Browsing the MS Outlook category

Sharing .pst files in Outlook

I have two coworkers that were trying to share a personal Outlook (“*.pst”) folder. It was on a shared network drive, but one co-worker couldn’t get too it. I didn’t know if it had something to do with only the creator of the Outlook file could open it, etc.

Lessons learned:
1) Outlook has some sort of “executive lock” on the file, such that for a “new” user to add it, the existing user has to close Outlook.

…We did that, and the second coworker was able to add the .pst outlook folder to their mailbox to view the files. But then the first user couldn’t get back in the files.

2) Only one person can use a *.pst file at once; even if multiple people are connected too it. After brief research, it looks like this is a known issue.

I guess Outlook wasn’t meant for file collaboration!

I suggested creating a folder on the network drive and copying (dragging) the files into that folder as a possible solution.

Note: after, the first person tried to get back in the file and couldn’t. The solution was to have the second person close Outlook, just for them to re-add the .pst file.

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Outlook 2010 unread mail in favorites

In the top left pane in MS Outlook 2010 (and other versions, I suppose), there’s a folder called “Unread Mail” in my “Favorites.” I think it’s pretty useful. I accidentally deleted it though.

A quick Google search pointed me here:
http://office.microsoft.com/en-us/outlook-help/restore-the-unread-mail-folder-HA010355884.aspx

Basically in the “Folder” ribbon >> “New Search Folder” (in the “New” section) >> select “Unread Mail”.

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Email went from draft to inbox and now it’s gone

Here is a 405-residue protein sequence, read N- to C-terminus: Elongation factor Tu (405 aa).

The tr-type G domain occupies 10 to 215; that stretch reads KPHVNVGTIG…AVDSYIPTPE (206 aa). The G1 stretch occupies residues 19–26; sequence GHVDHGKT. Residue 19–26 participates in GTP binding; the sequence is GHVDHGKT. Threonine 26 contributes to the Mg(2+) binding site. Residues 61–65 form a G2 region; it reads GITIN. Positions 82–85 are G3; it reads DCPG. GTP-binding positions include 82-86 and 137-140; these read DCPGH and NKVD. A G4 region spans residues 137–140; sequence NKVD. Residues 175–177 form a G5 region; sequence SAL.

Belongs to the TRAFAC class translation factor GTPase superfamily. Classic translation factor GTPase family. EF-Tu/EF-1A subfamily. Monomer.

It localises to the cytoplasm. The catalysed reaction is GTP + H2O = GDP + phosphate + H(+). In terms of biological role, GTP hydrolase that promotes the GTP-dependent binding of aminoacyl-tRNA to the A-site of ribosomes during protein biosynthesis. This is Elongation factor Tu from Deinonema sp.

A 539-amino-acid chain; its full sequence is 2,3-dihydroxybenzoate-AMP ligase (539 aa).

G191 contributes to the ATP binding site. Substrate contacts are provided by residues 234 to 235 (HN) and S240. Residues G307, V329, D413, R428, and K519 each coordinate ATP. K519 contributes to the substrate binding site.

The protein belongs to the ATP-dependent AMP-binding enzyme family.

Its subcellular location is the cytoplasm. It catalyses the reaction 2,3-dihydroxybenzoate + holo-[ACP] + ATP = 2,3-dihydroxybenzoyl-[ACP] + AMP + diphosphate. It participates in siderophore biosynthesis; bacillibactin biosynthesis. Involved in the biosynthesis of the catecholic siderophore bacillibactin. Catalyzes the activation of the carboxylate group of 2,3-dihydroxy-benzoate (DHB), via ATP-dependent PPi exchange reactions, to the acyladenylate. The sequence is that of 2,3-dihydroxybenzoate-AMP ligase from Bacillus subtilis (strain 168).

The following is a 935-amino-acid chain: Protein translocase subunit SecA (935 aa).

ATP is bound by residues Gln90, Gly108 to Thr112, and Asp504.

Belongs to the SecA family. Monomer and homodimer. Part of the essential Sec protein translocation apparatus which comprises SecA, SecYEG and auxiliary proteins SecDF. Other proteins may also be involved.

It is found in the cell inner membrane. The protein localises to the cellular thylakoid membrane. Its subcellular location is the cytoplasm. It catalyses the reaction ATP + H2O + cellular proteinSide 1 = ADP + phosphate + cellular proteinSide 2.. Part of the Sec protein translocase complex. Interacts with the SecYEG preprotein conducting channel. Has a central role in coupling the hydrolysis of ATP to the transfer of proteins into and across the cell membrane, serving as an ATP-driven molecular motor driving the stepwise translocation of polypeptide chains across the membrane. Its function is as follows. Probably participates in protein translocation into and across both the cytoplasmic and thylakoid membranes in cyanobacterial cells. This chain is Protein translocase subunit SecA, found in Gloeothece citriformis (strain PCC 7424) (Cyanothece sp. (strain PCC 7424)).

In MS Outlook, I had an email saved as a draft.  When I closed it, it somehow got saved in the Inbox instead of my Drafts folder.  To easily find it, search by “From”, and there will be a blank (so, near the top).

This just happened to a coworker, but he somehow knew that it went to the Inbox; I don’t remember being notified of that.  But I was able to tell him how to retrieve it.

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VBA Outlook Redemption doesn’t work when upgrading to MS Office 2010

I send out automated emails in MS Access, and I do it with the help of a .dll file I use called “Redemption”.  I just upgraded from MS Office 2007 to 2010, and I got an error “Cannot create ActiveX Object error 429”.  Oddly enough, the emails still sent.

I tried re-downloading a new/different version of Redemption, but that didn’t work.  The solution was that I just reinstalled Redemption (References >> Browse, pick the .dll) and it worked!

I was going to put in a check similar to the following, but it wasn’t needed:

 

Err_CustomErrorNameHere:

    If Err.Number <> 429 Then

        MsgBox “Err_ReturnSMTPEmailAddress (” & Err.Number & “) ” & vbCrLf & Err.Description

    End If

    Resume Exit_CustomPlaceToReturnHere

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How to use MS Access to send automated emails through MS Outlook

My boss asked me to create an MS Application to send emails (through MS Outlook) based on the contents of a table (using VBA).  The table would have the person’s email address and the message (he wrote everything up in MS Excel, and I would just have to paste it in the MS Access table).

I stripped out anything pertaining to my company and have included the sample code/explanation below, along with a “blank” database.
Note: This is for sending automated emails through MS Outlook, using MS Access.  I have a field called “clock”, which is our unique identifier for a person.  You would put an email address in there.

Code is as follows:

Private Sub cmdSend_Click()

Dim strReportName As String
Dim rsMail As New ADODB.Recordset

Dim strMsgText As String
Dim strSubject As String
Dim strTo As String
Dim strCC As String
Dim strMsgFromDB As String

strSubject = "My Subject Line is here..."
rsMail.Open "qryMessagesToSend", CurrentProject.Connection, adOpenKeyset, adLockPessimistic

rsMail.MoveFirst

While Not rsMail.EOF

strTo = rsMail("Clock")
strMsgFromDB = rsMail("Message")

strMsg = "" ' Reset for every time
strMsg = "Hello " & rsMail("EmplName")